In an interview with Patch after the town hall, Meehan said "the idea that the freshman have come and actually had an impact is a pretty positive thing. I'm not sure how everybody will read into it but I think we had the ability to influence some policy right from the get-go." Meehan emphasized a point he made during the town hall discussion."The bottom line is the House is one third of the dynamic. I think expectations need to be realistic and I think that there was a substantial change in the direction of the spending is a significant accomplishments and (there are) great challenges ahead."
Meehan received a round of applause from the crowd to thank him for coming to Radnor. Minutes later one voter stopped the Congressman outside the door of the Municipal Building to let him know she was unhappy with some of what she heard. Jan Hartman of Radnor said "he spoke for nine minutes (about the budget proposal from House Budget Committee Chairman Paul Ryan) and never answered the question." Hartman describes herself as a conservative who voted for Meehan. She was disappointed by Meehan's responses and told him so as both walked to their cars.
Hartman, who owns Flag Lady Gifts in Wayne said "I went up there to learn more about his positions." After the hour long session Hartman said she came away having learned nothing new. "He's schooled in 'don't answer the questions'."
Frank Tait of Radnor was satisfied with what he heard during the meeting. "He's a politician," Tait said. "Politicans try to walk the line and not alienate voters. I'm encouraged on the spending. We stopped the growth. We started the cutback but it needs to be deeper."
The budget resolution passed in the republican controlled House last week with no democrat support.It now goes to the senate where democrats hold a majority.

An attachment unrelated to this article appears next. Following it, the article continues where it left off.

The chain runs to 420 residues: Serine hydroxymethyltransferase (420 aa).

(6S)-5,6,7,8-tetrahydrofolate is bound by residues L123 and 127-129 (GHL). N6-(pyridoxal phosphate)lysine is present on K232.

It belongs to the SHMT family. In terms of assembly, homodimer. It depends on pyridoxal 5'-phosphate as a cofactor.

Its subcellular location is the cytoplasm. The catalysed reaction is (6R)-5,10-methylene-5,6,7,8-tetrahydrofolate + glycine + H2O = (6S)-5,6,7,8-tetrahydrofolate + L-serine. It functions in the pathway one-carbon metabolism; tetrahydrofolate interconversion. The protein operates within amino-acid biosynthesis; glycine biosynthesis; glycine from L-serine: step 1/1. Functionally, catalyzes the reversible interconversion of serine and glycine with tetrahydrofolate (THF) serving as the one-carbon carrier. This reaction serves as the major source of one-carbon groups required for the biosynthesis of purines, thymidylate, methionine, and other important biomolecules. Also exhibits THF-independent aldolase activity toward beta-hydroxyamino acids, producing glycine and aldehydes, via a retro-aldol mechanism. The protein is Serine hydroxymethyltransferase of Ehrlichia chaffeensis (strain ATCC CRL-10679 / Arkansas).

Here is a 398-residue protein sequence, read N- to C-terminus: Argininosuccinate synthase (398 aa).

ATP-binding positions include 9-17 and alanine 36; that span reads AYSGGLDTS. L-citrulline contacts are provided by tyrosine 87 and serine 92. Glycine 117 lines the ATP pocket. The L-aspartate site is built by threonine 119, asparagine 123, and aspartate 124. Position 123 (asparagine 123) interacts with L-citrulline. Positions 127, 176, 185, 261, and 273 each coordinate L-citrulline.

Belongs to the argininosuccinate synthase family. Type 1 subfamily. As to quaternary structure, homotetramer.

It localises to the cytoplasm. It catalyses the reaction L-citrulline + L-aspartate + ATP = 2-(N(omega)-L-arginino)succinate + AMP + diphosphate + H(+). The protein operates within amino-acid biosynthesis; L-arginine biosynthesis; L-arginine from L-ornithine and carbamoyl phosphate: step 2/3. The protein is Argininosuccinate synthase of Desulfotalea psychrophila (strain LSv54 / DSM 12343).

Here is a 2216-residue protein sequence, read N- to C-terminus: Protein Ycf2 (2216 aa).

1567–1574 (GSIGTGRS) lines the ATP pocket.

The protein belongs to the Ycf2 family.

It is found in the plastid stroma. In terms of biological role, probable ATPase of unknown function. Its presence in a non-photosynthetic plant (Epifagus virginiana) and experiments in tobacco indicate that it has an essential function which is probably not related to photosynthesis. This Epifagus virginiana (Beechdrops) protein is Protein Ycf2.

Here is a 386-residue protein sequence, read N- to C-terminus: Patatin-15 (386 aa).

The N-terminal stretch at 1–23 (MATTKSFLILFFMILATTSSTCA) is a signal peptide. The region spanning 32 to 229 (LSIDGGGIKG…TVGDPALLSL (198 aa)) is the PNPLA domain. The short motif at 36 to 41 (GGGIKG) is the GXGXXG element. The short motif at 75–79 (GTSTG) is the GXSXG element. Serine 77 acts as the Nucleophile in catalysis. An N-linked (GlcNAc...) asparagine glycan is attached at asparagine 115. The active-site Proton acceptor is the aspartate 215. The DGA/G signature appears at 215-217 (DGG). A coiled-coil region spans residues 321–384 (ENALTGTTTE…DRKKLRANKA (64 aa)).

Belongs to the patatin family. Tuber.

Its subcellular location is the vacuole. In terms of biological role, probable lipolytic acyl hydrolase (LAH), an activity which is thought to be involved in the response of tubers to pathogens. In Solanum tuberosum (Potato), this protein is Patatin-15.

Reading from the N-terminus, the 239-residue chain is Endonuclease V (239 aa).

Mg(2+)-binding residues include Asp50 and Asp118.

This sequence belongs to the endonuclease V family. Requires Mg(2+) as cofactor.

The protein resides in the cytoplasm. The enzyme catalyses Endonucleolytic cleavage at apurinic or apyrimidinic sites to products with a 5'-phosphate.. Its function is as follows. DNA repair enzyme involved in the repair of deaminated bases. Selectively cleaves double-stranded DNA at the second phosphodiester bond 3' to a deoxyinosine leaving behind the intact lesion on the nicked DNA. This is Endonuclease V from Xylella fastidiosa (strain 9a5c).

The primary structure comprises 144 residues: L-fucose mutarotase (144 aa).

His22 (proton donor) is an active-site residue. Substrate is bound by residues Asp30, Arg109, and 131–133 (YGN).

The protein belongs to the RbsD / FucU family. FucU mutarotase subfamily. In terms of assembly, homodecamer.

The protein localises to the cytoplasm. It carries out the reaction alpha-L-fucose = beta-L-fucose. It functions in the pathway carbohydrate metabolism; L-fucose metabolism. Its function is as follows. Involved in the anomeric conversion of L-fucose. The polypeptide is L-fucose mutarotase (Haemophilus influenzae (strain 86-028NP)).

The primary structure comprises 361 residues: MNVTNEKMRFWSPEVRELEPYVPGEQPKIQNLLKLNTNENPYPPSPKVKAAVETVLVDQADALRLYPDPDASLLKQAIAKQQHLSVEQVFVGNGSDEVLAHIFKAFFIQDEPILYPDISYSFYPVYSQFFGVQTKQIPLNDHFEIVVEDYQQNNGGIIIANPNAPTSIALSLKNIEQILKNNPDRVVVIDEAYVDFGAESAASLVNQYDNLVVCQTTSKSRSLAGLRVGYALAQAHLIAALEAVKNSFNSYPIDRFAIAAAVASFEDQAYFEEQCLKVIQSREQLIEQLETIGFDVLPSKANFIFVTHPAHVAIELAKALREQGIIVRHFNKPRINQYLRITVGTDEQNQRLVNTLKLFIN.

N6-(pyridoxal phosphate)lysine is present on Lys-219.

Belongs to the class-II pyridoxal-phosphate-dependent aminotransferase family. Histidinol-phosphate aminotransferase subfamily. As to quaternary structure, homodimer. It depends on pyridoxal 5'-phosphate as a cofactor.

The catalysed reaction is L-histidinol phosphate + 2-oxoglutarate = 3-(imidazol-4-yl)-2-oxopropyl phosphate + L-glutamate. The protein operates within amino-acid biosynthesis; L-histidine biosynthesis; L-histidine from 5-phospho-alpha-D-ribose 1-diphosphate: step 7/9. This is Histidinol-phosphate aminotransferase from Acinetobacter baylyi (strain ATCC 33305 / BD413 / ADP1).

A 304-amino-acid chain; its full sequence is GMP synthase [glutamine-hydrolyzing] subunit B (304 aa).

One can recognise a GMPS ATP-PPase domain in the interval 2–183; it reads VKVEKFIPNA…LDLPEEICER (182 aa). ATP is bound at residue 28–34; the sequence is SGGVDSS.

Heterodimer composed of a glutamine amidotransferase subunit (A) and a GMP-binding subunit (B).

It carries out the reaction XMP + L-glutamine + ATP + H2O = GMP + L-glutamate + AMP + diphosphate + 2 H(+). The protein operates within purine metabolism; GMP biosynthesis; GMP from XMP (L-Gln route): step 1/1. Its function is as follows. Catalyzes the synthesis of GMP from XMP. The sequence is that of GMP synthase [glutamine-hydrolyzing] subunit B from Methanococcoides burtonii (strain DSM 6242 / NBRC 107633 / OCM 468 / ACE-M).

For many who voted for a change last November the slow nature of governing is frustrating. Meehan said this crop of congressional newcomers has made a difference but changing the direction of the debate from how to spend more to how to cut spending is significant. He emphasized that last week's vote is only the beginning of the process of debating the federal budget. He said that freshmen are being heard and playing an important role in what he described as an ultimately unified republican caucus. Only four republicans opposed the budget measure to fund the government for the rest of fiscal year 2011. No democrats voted for it.
While changes may not be coming fast enough for some voters, Meehan said republicans are being heard and making an impact in Congress for the first time since Barack Obama took office. "It's been more invigorating than I thought. They've given us (freshmen republicans) a chance to play a meaningful role. But the bottom line is we're one third. The House is one third of the dynamic."
That is where the 2012 election will come into play. Next year's Easter Recess town halls may have a very different feel and crowds in the midst of a presidential election year.